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F. Municchi, S. Radl1

1Graz University of Technology

Arbitrary Order Boundary Reconstruction

Algorithm for Robin Boundary Conditions in

Particle-Resolved

Direct Numerical

Simulations

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I - MICRO II - MESO

III -

MACRO

•Meaningful reaction kinetics must be fed

into “micro-scale” models

•Continue with meso and macro scale if necessary.

…but therefore we need closures!

[1] W. Holloway, PhD Thesis, 2012.

Example Application of CxD

closures

closures

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Micro & Meso Level: Typical Results

Micro-Meso Bridging: data

filtering and statistical analysis

(closure development) using the

tool CPPPO

«Filtered

particle»

Filtering domain

(i.e., coarse cell)

Micro Level: Particle-Resolved Direct

Numerical Simulation (PR-DNS), e.g.,

using the tool CFDEM®

Meso Level:

Closures are

used in Particle-

Unresolved

Euler-Lagrange

models, e.g.,

using the tool

CFDEM®

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Closures at the Meso Level

Flow

Scalar Transport

•Contact+cohesive

forces and torques

per contact

•Fluid-Particle

interaction (drag)

forces and torques

per particle

•Heat and mass transfer rates

(Nusselt/Sherwood numbers)

per particle

•Dispersion rates (fluid phase)

•Filtration rates per particle

•Liquid transfer rates per

contact

[2] M. Askarhishahi et al., AIChE J (2017) 63:2569-2587

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Overview

Part I The Method

Part II Application to Bi-Disperse Flows

Part III Application to Wall-Bounded Flows

5 + 5 + 5 = 15 mins

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The Method

Part I

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•Combine Fictitious Domain and Immersed

Boundary algorithm (HFD-IB, [3]).

•Impose the rigidity inside immersed bodies (in

the spirit of the fictitious domain method)

•Enforce a (Dirichlet) boundary condition at the

immersed surfaces: Specifically, we rely on a

reconstruction of the flow and concentration

field in the vicinity of the immersed surface using

an interpolation technique

•Advantage: high order boundary treatment

•Drawback: interpolation points must be in

domain to ensure highest order

The Idea

[3] F. Municchi and S. Radl, Int J Heat Mass Transfer (2017) 111:171–190

Hybrid Fictitious Domain / Immersed Boundary Method

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Immersed Boundary

The forcing term forces the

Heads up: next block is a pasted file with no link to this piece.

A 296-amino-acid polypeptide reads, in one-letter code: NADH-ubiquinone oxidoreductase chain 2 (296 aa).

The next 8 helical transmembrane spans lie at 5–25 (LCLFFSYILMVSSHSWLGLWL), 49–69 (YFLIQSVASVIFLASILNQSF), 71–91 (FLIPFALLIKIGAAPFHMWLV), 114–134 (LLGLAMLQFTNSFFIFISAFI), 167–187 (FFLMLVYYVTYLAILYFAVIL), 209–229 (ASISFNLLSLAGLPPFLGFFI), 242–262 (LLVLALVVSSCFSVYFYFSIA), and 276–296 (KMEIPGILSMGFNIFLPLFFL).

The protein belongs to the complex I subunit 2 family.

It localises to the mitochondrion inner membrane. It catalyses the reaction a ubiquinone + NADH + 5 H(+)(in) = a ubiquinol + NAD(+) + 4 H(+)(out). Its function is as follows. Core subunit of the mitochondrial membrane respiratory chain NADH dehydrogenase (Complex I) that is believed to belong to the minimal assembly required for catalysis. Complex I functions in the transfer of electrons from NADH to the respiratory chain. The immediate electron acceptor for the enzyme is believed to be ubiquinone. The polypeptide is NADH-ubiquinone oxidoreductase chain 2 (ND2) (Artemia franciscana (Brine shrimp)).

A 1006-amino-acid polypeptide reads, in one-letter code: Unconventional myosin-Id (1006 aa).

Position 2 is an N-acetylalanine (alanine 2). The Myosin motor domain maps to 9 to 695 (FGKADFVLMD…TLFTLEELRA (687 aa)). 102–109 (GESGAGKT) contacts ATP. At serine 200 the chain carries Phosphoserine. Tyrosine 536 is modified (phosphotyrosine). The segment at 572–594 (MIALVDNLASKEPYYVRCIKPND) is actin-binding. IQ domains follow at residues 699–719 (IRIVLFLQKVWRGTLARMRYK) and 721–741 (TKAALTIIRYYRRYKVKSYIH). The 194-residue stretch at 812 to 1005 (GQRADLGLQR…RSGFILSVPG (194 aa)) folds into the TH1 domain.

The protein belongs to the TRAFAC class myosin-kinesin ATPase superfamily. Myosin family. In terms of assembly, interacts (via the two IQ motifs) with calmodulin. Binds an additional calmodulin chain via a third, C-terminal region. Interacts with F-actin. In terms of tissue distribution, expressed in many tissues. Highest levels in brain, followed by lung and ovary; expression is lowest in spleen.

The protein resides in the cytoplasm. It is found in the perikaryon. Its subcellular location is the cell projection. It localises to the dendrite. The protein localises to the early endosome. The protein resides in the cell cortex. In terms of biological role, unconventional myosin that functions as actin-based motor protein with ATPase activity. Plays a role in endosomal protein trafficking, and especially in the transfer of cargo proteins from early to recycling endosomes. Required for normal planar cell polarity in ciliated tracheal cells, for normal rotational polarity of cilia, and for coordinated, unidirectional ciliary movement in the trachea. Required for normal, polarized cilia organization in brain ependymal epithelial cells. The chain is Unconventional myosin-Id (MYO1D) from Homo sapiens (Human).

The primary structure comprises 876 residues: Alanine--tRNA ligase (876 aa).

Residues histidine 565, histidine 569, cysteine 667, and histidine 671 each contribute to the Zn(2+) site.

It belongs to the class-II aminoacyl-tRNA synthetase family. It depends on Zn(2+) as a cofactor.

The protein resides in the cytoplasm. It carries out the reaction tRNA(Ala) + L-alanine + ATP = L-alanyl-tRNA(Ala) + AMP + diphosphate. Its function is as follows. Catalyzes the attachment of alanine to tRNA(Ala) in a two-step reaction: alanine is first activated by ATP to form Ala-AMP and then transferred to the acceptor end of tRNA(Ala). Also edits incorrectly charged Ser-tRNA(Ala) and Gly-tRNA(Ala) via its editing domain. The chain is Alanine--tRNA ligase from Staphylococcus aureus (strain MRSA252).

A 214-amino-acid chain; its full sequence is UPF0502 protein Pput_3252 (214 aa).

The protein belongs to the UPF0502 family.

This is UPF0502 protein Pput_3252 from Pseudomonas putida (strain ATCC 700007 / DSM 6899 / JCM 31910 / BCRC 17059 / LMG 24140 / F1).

solution to a (Dirichlet)

boundary condition at the

immersed body surface [5].

It would be desirable to have a

single flexible formulation that

allows, e.g., Dirichlet and

Neumann BCs.

Fictitious Domain

The forcing term imposes a

rigidity condition inside the

immersed body [4].

Hybrid Fictitious Domain / Immersed Boundary Method

Take into account the presence of

rigid bodies inside the fluid

domain

[4] Smagulov S., Preprint CS SO USSR, N 68 (1979)

[5] Peskin C., Journal of computational physics (1971)

The Idea

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How to calculate the forcing terms near the surface?

Rewrite the scalar transport equation: general

partial differential equation of order

General boundary condition at the particle

surface expressed via a «boundary operator»

The forcing term is calculated from:

The boundary operator needs to be inverted!

Remaining challenge: determine the values at the cell

centers z from that at the interface point i.

Algorithmic Details

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Forced

Imposed

Not forced

is calculated from

and its derivatives

[3] F. Municchi and S. Radl, Int J Heat Mass Transfer (2017) 111:171–190

use a Taylor expansion to

construct a system of

equations to calculate

and its derivatives

Algorithmic Details

How to calculate the forcing terms near the surface?

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Verification - Forced convection around a sphere

Excellent agreement with

existing correlations

Weak mesh dependence

Accurate even on coarse grids

Algorithmic Details

[3] F. Municchi and S. Radl, Int J Heat Mass Transfer (2017) 111:171–190

Boundary operator

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Application: Bi-

Disperse Flows

Part II

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•One cannot simply re-scale the fluid-

particle interaction force (with 1-

f

p) to

extract the drag force in bi- (and poly)

disperse suspensions

•Fortunately, this can be “repaired” [3]

Bi-Disperse Systems: Mean Drag Coefficient

[3] F. Municchi and S. Radl, Int J Heat Mass Transfer (2017), 111:171–190.

Municchi and Radl (simple re-scaling)

versus Beetstra et al. (simple re-

scaling)

Municchi and Radl (correct pressure

gradient handling) versus Beetstra et al.

(simple re-scaling)

: Total force acting on particle

: Drag force acting on particle

: Force due to mean pressure gradient

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•Previous work [6] on per-particle drag

variation attempted to model the total

fluid-particle force (with moderate

success)

•However, when using a correctly-

defined drag coefficient: the scaled

variance for the drag coefficient is

approximately constant: simple closure

possible!

•Particle-individual deviations can be